Artwork By Mike Lewis

Paintings on Back of Plexiglass

Plan No. 8
Blind Seer

The unique look of these pieces results from a technique that is actually quite simple: Acrylic paint and collage elements are applied to the back side of acrylic plexiglass panels. The image is thus constructed in reverse of the usual order. Brush strokes and the blending of paints appear more vivid and obvious than usual. Also, by scratching through the paint and then filling in the scratched areas with paint or collage, I am able to meld drawing with painting evoking the look of etching monoprints. There are currently two series using this technique: the EVACUATION PLAN series (part of the YOU ARE HERE series) and the TIRESIAS series (related to the CREATRIX & SPHINX series).

The Tiresias series is loosely based on the myth of Tiresias, a blind prophet who started life as male, but was magically transformed into a woman when he drove his staff between copulating snakes. Years later as a woman she again encountered two snakes entwined and again drove her staff between them, transforming herself into a man (a new man?). Later Tiresias was brought before Zeus and Hera to settle an argument over which gender derived more pleasure during sex. "Women," said Tiresias, "enjoy it much more than men." His answer, offended Hera who punished him with blindness. And Zeus, unable to reverse Hera's actions compensated Tiresias by granting him clairvoyance.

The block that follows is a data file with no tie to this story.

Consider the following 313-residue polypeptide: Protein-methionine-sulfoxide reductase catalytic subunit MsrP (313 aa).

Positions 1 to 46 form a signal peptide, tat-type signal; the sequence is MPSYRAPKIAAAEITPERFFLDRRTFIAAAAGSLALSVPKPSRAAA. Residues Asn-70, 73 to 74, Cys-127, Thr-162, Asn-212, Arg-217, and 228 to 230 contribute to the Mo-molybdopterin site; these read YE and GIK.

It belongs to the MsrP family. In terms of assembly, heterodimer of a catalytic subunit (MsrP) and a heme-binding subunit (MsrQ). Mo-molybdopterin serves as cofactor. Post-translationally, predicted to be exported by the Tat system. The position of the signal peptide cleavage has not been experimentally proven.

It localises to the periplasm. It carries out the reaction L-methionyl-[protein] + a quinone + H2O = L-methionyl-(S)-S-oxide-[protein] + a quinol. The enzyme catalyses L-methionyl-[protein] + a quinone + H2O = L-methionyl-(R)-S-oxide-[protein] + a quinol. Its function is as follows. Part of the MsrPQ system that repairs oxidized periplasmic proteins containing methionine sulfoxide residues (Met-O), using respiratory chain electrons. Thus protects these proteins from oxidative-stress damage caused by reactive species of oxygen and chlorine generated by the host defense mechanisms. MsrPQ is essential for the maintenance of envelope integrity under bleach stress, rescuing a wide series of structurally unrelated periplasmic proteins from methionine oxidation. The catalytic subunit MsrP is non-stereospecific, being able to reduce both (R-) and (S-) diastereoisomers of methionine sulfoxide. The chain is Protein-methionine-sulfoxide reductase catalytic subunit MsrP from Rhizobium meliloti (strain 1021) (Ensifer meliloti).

The Tiresias paintings combine images and symbols from the myth. In many of them a mouth that is also an eye interacts with strange alphabet shapes, illegible to our eyes, unpronounceable to our lips. Only Tiresias can see or speak their coded truths. Male and female forms flow into one another while the carnal world of sexuality flows into the transcendent realm of prophets and gods.

Graphic design and signage are areas in which I have worked professionally for many years. Several qualities in graphic communications fascinate me. For one thing there is a formalist architecture that instantly conveys information and the relationship between bits of information. For another there are symbols and icons which amount to a universal pictographic language. And lastly, there is an air of authority, especially in signage and newspaper headlines, which almost always goes unquestioned.

Most of the Evacuation Plans play with the architecture of layout and design as a kind of formalist art space in which symbols, both familiar and original can interact. My purpose, however, is somewhat the opposite of most graphic communications. Whereas the purpose of signage is to present information, these art works offer ambiguities and innuendoes. And whereas signs regulate and direct our movements, these art works encourage the mind to wander.